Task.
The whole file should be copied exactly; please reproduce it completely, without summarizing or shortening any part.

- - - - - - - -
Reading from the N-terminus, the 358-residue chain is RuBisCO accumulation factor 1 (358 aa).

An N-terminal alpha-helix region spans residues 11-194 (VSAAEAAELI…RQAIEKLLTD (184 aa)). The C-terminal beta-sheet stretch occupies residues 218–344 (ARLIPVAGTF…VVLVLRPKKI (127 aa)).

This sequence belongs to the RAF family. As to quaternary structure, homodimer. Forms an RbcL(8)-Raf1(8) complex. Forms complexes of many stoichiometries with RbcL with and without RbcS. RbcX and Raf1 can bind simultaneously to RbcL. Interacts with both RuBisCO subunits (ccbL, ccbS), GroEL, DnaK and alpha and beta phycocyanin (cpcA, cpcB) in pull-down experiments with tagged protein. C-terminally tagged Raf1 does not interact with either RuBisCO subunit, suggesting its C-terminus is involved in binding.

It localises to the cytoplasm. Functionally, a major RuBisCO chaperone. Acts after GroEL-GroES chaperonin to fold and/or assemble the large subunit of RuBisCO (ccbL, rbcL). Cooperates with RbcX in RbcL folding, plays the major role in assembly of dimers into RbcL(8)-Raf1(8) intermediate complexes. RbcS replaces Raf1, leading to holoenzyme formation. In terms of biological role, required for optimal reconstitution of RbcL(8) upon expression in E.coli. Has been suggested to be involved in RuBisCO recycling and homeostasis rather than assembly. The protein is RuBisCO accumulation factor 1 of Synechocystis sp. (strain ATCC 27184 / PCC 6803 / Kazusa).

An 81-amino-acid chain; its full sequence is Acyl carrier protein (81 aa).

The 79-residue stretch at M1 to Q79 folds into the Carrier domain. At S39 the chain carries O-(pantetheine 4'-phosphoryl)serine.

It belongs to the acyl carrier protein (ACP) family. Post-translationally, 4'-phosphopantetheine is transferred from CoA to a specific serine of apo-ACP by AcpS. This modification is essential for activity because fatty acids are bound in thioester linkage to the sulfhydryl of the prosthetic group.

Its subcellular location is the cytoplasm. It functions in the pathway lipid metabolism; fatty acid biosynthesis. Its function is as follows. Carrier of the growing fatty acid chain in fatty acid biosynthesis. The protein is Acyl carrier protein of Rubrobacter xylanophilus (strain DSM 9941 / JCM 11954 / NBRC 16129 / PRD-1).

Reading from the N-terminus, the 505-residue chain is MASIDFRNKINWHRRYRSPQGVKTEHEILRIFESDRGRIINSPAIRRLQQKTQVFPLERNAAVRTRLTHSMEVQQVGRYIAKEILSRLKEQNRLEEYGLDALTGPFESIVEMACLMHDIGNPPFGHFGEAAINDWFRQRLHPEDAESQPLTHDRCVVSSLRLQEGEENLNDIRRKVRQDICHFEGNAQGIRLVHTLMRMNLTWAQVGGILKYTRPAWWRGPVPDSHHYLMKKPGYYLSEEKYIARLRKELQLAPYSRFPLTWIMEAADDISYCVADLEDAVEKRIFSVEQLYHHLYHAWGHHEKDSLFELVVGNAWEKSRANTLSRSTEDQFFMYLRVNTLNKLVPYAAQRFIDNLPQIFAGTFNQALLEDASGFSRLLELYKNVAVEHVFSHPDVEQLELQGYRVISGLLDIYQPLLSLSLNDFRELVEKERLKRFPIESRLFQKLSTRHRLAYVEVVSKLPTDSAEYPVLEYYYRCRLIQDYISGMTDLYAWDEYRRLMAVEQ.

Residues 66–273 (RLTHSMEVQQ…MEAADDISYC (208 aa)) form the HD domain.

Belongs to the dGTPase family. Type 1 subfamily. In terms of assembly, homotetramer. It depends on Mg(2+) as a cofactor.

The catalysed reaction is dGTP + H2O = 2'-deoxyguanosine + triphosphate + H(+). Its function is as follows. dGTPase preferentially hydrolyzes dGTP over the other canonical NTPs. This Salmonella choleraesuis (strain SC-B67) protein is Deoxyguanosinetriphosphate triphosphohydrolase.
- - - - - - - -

Reading from the N-terminus, the 358-residue chain is RuBisCO accumulation factor 1 (358 aa).

An N-terminal alpha-helix region spans residues 11-194 (VSAAEAAELI…RQAIEKLLTD (184 aa)). The C-terminal beta-sheet stretch occupies residues 218–344 (ARLIPVAGTF…VVLVLRPKKI (127 aa)).

This sequence belongs to the RAF family. As to quaternary structure, homodimer. Forms an RbcL(8)-Raf1(8) complex. Forms complexes of many stoichiometries with RbcL with and without RbcS. RbcX and Raf1 can bind simultaneously to RbcL. Interacts with both RuBisCO subunits (ccbL, ccbS), GroEL, DnaK and alpha and beta phycocyanin (cpcA, cpcB) in pull-down experiments with tagged protein. C-terminally tagged Raf1 does not interact with either RuBisCO subunit, suggesting its C-terminus is involved in binding.

It localises to the cytoplasm. Functionally, a major RuBisCO chaperone. Acts after GroEL-GroES chaperonin to fold and/or assemble the large subunit of RuBisCO (ccbL, rbcL). Cooperates with RbcX in RbcL folding, plays the major role in assembly of dimers into RbcL(8)-Raf1(8) intermediate complexes. RbcS replaces Raf1, leading to holoenzyme formation. In terms of biological role, required for optimal reconstitution of RbcL(8) upon expression in E.coli. Has been suggested to be involved in RuBisCO recycling and homeostasis rather than assembly. The protein is RuBisCO accumulation factor 1 of Synechocystis sp. (strain ATCC 27184 / PCC 6803 / Kazusa).

An 81-amino-acid chain; its full sequence is Acyl carrier protein (81 aa).

The 79-residue stretch at M1 to Q79 folds into the Carrier domain. At S39 the chain carries O-(pantetheine 4'-phosphoryl)serine.

It belongs to the acyl carrier protein (ACP) family. Post-translationally, 4'-phosphopantetheine is transferred from CoA to a specific serine of apo-ACP by AcpS. This modification is essential for activity because fatty acids are bound in thioester linkage to the sulfhydryl of the prosthetic group.

Its subcellular location is the cytoplasm. It functions in the pathway lipid metabolism; fatty acid biosynthesis. Its function is as follows. Carrier of the growing fatty acid chain in fatty acid biosynthesis. The protein is Acyl carrier protein of Rubrobacter xylanophilus (strain DSM 9941 / JCM 11954 / NBRC 16129 / PRD-1).

Reading from the N-terminus, the 505-residue chain is MASIDFRNKINWHRRYRSPQGVKTEHEILRIFESDRGRIINSPAIRRLQQKTQVFPLERNAAVRTRLTHSMEVQQVGRYIAKEILSRLKEQNRLEEYGLDALTGPFESIVEMACLMHDIGNPPFGHFGEAAINDWFRQRLHPEDAESQPLTHDRCVVSSLRLQEGEENLNDIRRKVRQDICHFEGNAQGIRLVHTLMRMNLTWAQVGGILKYTRPAWWRGPVPDSHHYLMKKPGYYLSEEKYIARLRKELQLAPYSRFPLTWIMEAADDISYCVADLEDAVEKRIFSVEQLYHHLYHAWGHHEKDSLFELVVGNAWEKSRANTLSRSTEDQFFMYLRVNTLNKLVPYAAQRFIDNLPQIFAGTFNQALLEDASGFSRLLELYKNVAVEHVFSHPDVEQLELQGYRVISGLLDIYQPLLSLSLNDFRELVEKERLKRFPIESRLFQKLSTRHRLAYVEVVSKLPTDSAEYPVLEYYYRCRLIQDYISGMTDLYAWDEYRRLMAVEQ.

Residues 66–273 (RLTHSMEVQQ…MEAADDISYC (208 aa)) form the HD domain.

Belongs to the dGTPase family. Type 1 subfamily. In terms of assembly, homotetramer. It depends on Mg(2+) as a cofactor.

The catalysed reaction is dGTP + H2O = 2'-deoxyguanosine + triphosphate + H(+). Its function is as follows. dGTPase preferentially hydrolyzes dGTP over the other canonical NTPs. This Salmonella choleraesuis (strain SC-B67) protein is Deoxyguanosinetriphosphate triphosphohydrolase.